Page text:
Our Perspective

      • Honouring humanitarian workers worldwide | Jordan Ryan

        19 Aug 2011

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        A UNDP worker helps in Haiti after the 2010 earthquake. Photo: UNDP/Mariana Nissen

        Today, 19 August 2011, the United Nations celebrates the third World Humanitarian Day to honour people who have dedicated their lives to helping those in need around the world.  Humanitarian workers assist those who have lost their loved ones, their homes, and sources of income to the terrible toll of disasters and conflict. Many humanitarian workers face danger, live in difficult conditions often far apart from their families and loved ones. Their commitment and dedication advance the cause of our common humanity and make us proud. Wherever there are people in need, there are people at the ready to help – brave individuals seeking to ease suffering and bring hope to those less fortunate. Far too many have paid the ultimate price for this commitment, and have lost their lives. It is with them in mind that we mark this day. It is only fitting that each of us consider what we can do to help people enduring disaster, violent conflict, and hardship. We should not underestimate the positive impact each of us can make for those in need.  The current crisis unfolding in the Horn of Africa requires immediate and concerned action. Thousands of people are in danger from drought, famine and conflict. Read More

      • The Epicentre of a Crisis

        09 Aug 2011

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        Humanitarian aid workers are working hard to assist the IDPs through the distribution of corn-soya blend to assist the malnourished children as well as the elderly. (Photo: OCHA/Abdi Noor Yussuf)

        Almost two million Somalis have left their homes in search of food and tens of thousands have died from hunger.  And the numbers continue to rise. I went to Dollow on the Somali side of the Ethiopian border to see for myself what was happening. What I saw and heard was alarming. About 150 families a day were arriving and all of them told the same story. They were running out of resources and knew they could not survive much longer. They had walked for three to four weeks, often leaving relatives too weak to follow by the roadside. After my trip we began to collate the information and the latest round of surveys was horrifying. In some areas over 50% of children were classified as being acutely malnourished— these are globally unprecedented figures. The mortality figures were just as grim with four to five children under five years-old per 10,000 dying each day. The declaration of famine was not a decision taken lightly and demonstrates the severity and urgency of the crisis. The US-based Centers for Disease Control and Prevention was asked to validate the findings.   In the next few weeks other areas of southern Somalia will slide into Read More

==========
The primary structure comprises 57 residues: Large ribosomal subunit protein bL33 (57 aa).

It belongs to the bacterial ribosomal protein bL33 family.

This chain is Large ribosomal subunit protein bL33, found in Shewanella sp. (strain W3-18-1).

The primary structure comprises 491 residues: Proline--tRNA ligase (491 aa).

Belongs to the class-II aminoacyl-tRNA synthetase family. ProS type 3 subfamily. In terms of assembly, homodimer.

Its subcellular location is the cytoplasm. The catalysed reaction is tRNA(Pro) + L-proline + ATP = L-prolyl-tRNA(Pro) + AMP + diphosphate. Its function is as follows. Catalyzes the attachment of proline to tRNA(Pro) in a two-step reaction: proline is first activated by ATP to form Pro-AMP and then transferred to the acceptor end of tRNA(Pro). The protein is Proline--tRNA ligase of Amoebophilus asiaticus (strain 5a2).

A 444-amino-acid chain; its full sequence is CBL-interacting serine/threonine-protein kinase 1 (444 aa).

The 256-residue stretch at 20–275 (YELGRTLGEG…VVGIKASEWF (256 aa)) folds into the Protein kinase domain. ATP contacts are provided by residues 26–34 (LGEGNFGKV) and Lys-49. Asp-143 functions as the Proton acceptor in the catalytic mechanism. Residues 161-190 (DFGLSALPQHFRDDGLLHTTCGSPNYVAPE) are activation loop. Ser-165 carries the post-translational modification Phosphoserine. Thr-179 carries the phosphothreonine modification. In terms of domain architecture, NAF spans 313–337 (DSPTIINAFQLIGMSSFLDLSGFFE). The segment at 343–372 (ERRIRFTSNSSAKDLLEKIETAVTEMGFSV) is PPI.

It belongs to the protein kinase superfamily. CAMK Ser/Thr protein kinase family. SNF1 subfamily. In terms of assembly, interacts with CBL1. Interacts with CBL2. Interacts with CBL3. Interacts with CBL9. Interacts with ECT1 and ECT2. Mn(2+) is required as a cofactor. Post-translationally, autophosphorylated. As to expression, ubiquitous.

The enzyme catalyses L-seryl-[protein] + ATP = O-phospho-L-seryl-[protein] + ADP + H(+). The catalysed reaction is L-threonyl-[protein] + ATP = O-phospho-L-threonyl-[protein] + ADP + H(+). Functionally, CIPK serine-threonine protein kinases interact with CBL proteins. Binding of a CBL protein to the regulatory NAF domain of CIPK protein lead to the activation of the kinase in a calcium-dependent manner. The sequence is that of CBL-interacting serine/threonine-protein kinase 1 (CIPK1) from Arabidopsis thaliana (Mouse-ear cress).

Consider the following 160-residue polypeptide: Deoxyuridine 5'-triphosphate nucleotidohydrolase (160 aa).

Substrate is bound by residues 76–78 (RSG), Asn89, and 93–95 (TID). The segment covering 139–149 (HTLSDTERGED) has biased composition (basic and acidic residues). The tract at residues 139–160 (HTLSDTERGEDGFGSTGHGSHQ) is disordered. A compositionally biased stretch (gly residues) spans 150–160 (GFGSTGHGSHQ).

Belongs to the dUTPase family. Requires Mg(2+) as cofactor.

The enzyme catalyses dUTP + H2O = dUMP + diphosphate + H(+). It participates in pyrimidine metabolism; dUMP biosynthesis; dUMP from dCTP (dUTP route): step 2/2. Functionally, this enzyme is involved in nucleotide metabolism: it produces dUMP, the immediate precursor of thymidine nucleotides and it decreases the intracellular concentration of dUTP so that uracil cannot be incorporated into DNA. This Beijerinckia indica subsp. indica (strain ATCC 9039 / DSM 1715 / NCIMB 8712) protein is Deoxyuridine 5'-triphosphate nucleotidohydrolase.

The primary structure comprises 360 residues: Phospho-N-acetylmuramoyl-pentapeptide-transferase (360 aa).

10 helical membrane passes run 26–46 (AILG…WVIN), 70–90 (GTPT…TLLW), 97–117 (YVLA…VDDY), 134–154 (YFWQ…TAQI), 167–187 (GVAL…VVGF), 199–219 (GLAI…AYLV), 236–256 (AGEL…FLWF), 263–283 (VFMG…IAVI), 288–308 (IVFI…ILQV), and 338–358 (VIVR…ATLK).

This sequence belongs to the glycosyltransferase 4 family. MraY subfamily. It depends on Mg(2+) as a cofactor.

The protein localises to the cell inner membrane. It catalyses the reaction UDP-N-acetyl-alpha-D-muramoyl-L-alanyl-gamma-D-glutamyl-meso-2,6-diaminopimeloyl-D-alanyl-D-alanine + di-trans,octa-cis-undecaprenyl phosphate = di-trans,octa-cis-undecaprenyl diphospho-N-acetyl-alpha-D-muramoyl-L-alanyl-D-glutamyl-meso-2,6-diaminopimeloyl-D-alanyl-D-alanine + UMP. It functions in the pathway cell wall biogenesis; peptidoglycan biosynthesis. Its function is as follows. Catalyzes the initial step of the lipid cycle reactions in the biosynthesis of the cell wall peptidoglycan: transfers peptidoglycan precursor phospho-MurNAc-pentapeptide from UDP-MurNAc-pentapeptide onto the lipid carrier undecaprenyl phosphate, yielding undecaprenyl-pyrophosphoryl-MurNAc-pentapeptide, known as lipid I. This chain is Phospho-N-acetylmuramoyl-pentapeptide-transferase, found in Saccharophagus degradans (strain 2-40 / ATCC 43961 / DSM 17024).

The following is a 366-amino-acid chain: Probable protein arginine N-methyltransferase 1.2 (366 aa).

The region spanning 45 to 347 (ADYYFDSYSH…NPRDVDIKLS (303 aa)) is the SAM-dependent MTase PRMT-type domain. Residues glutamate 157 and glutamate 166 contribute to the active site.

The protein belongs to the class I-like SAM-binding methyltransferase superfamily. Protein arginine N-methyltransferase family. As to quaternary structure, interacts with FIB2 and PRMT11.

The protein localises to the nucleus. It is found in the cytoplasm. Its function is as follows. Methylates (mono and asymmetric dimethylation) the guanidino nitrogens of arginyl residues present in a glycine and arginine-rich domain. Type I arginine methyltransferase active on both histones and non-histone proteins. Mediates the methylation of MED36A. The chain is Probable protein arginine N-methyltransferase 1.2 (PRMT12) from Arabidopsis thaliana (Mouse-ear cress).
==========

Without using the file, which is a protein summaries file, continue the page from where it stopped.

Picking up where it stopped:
• Drought is Life or Death Issue in Horn Of Africa

        13 Jul 2011

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        An estimated 3,000 people a day are arriving in Kenya and Ethiopia from Somalia seeking help. Photo: UN Photo

        According to the latest reports by the World Food Programme, some 10 million people are affected by the Horn of Africa's worst drought in 60 years.  An estimated 3,000 people a day are arriving in Kenya and Ethiopia from Somalia seeking help.  People are arriving in a very weak condition and it is very distressing to hear of the fatalities this severe hardship is causing.   Mark Bowden, the UN Humanitarian Coordinator for Somalia, has just been to Mogadishu and also to the refugee camp at Dollo in Ethiopia – both places where drought victims are heading.  UNHCR chief, Antonio Guterres, has also been to the Somali refugee camps and called for urgent help for the drought victims. My overwhelming concern right now is that people are dying because of the drought, particularly those who must leave their land and their homes to walk long distances, in a weakened condition, to try to find food and water.  Many Somalis are crossing borders to do that.  Sheer survival is a battle for many families right now. Looking ahead, more support is needed to develop drought-resistant agriculture and small holder farming in the areas affected.  As there has been insufficient support for this Read More

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